I can still hear my Russian Grandma Fanya saying: ”Zai ge-zundt!” Be healthy. Having survived the Czar and later bringing seven children through the great flu epidemic, above all, she valued good health.
In the golden fifties, my mom, mother of six, was proud that we all grew up with ten fingers and toes. Zai ge-zundt! I was a stranger to her inner world. She gave us her life, and her own gift for art was plowed under to enrich our talents. For me it was always art and writing.
But, alas, when I had my two kids, the last thing on my mind was writing and art. We were homesteaders in the seventies, living in a half-built house in the mountains. I’d spend an entire day just doing laundry—standing in the rain at the bus-stop with my two kids, backpack full of dirty clothes, bound for the village laundry. I was an example of nothing except how to survive in a pioneering life style. But, as my chidren grew, my art began to surface. I would pull my old nude drawings out of my battered portfolios and tack them to the wall. I would sketch trees in the park or people in cafes, or flip through the pages of a giant art book. My kids were paying attention.
When Benjamin was seven and Samantha four, I joined a women’s writing group. My kids heard the clacking of the typewriter sometimes far into the night. They didn’t have a clue what I was writing, but knew it was something important. It was. From that writing circle came the poetry and chronicles that became my memoir of the seventies in the Santa Cruz mountains.
One Mother’s Day I got the best gift ever. It wasn’t a scarf or a vase of flowers. It wasn’t perfume or a kitchen gadget. They pooled their money and bought me a sketch pad with my favorite pencils and a ream of typing paper. I was their artist-writer mom. I had broken the mold. But then, I didn’t have seven children. I guess I broke that mold too. Not surprisingly, my kids are artists too. In fact, in their teenage years we’d all go together to life drawing sessions, working side by side.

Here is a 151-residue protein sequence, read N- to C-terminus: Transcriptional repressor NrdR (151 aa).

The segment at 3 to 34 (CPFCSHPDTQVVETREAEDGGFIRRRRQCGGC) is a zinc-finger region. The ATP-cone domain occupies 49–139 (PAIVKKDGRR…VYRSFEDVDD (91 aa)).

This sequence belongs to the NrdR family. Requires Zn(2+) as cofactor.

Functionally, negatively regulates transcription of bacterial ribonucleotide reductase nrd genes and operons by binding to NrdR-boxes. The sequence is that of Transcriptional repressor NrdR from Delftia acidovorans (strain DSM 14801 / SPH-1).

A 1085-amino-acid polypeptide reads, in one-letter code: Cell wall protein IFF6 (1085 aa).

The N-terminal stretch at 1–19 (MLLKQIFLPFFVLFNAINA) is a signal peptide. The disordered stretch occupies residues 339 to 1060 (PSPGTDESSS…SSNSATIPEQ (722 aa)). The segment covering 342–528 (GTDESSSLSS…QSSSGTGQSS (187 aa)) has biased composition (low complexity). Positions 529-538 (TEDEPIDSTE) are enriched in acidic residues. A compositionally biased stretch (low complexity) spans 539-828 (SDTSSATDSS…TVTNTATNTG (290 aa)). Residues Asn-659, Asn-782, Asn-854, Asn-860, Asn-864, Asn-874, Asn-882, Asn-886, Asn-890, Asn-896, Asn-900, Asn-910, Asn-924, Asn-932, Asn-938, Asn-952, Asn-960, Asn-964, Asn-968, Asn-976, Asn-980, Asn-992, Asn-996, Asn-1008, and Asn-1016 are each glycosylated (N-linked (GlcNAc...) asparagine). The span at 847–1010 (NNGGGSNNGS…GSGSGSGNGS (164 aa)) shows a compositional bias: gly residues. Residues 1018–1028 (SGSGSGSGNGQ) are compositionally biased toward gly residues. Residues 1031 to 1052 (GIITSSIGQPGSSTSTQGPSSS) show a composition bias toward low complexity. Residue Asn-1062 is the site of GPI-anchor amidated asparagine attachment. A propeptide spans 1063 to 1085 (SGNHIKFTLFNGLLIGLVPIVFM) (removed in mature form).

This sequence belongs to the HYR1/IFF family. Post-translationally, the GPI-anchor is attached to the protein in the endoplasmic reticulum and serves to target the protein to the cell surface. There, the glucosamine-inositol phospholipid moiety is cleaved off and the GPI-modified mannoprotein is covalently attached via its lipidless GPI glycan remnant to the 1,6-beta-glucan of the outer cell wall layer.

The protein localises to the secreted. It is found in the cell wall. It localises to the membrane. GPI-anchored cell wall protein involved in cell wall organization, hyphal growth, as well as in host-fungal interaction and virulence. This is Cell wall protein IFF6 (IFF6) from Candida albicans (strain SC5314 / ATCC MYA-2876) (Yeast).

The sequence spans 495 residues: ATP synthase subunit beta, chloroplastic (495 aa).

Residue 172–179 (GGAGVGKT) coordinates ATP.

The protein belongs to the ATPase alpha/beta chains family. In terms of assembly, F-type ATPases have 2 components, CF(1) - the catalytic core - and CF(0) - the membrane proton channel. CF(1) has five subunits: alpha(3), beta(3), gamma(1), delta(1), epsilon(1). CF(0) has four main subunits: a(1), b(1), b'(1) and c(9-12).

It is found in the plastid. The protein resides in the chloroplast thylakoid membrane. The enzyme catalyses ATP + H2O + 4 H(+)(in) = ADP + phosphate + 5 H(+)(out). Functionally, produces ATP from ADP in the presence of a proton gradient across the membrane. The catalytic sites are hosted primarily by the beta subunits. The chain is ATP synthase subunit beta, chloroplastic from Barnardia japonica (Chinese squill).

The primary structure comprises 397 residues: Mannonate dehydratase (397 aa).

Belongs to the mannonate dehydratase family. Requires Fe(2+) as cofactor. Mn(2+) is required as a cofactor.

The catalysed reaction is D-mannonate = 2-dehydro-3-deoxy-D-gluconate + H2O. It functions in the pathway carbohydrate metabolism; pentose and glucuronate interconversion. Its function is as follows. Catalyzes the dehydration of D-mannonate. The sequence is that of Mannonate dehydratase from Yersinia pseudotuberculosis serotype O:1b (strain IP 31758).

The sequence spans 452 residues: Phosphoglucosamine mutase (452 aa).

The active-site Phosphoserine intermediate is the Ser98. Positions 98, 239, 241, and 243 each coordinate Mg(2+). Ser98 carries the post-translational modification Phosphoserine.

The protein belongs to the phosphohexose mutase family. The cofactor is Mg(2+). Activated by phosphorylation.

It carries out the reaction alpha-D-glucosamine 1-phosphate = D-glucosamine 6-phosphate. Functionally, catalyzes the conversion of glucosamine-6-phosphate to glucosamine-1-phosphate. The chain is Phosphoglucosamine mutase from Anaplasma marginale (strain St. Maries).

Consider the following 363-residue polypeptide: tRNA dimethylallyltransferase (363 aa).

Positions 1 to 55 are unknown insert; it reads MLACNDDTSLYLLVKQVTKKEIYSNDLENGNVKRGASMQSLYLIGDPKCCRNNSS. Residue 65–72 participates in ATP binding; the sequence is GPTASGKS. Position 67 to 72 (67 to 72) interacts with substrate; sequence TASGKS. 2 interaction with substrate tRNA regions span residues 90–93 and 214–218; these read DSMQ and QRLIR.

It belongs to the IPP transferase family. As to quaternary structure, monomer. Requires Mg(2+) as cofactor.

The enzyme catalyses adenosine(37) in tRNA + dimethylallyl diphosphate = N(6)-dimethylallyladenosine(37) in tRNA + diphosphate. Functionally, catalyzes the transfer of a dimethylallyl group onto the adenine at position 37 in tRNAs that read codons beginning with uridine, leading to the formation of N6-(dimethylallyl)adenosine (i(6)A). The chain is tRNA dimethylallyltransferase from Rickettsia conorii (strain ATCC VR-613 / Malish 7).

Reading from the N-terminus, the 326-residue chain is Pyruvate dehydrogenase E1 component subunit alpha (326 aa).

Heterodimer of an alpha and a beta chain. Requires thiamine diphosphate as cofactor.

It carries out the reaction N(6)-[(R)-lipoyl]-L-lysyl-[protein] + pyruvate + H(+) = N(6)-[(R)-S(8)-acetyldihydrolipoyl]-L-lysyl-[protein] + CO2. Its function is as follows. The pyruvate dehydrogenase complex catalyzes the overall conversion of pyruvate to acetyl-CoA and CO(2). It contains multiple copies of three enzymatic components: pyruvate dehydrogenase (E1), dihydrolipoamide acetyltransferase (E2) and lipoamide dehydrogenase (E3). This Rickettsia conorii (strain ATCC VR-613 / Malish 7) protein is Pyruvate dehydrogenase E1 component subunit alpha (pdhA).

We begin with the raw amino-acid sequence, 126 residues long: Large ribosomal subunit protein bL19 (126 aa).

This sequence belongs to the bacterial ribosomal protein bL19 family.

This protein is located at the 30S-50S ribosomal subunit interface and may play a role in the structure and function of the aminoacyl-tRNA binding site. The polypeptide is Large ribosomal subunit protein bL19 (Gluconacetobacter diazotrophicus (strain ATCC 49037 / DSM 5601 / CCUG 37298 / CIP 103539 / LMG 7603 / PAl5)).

When my mother was going through empty nest syndrome she asked me to lunch one day and confessed, “People tell me I should go study art now. But I’m tired. I just feel like resting.” That is one of the saddest memories I have. Mom died in her sixites and I wonder now whether she might have lived longer, if her artist self had thrived a little.
My daughter loves to brag about her old “hippie” mom. This year She read my memoir to her boyfriend out loud, and told me that she cried reading it. I believe that when your children get to see you as a whole person keeping your gifts precious and alive—whether it’s pottery, gardening, singing, fishing, cooking, dancing, or wood-working—they get to be proud of you, even as you pave their way and encourage them.
Zai ge-zundt! AND may your gifts and talents thrive.
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